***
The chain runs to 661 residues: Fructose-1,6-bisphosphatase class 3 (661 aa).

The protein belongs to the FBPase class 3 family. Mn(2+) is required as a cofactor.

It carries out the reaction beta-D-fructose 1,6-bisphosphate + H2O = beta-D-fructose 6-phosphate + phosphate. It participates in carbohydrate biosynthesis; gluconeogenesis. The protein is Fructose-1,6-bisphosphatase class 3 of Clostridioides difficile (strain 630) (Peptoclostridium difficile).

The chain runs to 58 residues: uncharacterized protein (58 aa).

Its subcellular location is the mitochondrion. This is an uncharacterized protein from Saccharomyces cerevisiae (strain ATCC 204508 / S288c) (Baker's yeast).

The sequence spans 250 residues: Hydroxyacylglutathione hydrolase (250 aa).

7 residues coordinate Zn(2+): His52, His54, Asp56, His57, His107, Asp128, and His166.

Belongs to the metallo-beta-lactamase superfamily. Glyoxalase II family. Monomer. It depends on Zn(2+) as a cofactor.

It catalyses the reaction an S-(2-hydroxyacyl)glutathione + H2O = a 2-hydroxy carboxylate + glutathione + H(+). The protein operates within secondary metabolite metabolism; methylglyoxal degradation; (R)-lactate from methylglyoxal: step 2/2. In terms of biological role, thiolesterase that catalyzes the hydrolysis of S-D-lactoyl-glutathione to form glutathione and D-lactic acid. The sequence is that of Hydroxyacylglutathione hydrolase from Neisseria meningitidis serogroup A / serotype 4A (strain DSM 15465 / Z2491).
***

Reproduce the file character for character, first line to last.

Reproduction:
The chain runs to 661 residues: Fructose-1,6-bisphosphatase class 3 (661 aa).

The protein belongs to the FBPase class 3 family. Mn(2+) is required as a cofactor.

It carries out the reaction beta-D-fructose 1,6-bisphosphate + H2O = beta-D-fructose 6-phosphate + phosphate. It participates in carbohydrate biosynthesis; gluconeogenesis. The protein is Fructose-1,6-bisphosphatase class 3 of Clostridioides difficile (strain 630) (Peptoclostridium difficile).

The chain runs to 58 residues: uncharacterized protein (58 aa).

Its subcellular location is the mitochondrion. This is an uncharacterized protein from Saccharomyces cerevisiae (strain ATCC 204508 / S288c) (Baker's yeast).

The sequence spans 250 residues: Hydroxyacylglutathione hydrolase (250 aa).

7 residues coordinate Zn(2+): His52, His54, Asp56, His57, His107, Asp128, and His166.

Belongs to the metallo-beta-lactamase superfamily. Glyoxalase II family. Monomer. It depends on Zn(2+) as a cofactor.

It catalyses the reaction an S-(2-hydroxyacyl)glutathione + H2O = a 2-hydroxy carboxylate + glutathione + H(+). The protein operates within secondary metabolite metabolism; methylglyoxal degradation; (R)-lactate from methylglyoxal: step 2/2. In terms of biological role, thiolesterase that catalyzes the hydrolysis of S-D-lactoyl-glutathione to form glutathione and D-lactic acid. The sequence is that of Hydroxyacylglutathione hydrolase from Neisseria meningitidis serogroup A / serotype 4A (strain DSM 15465 / Z2491).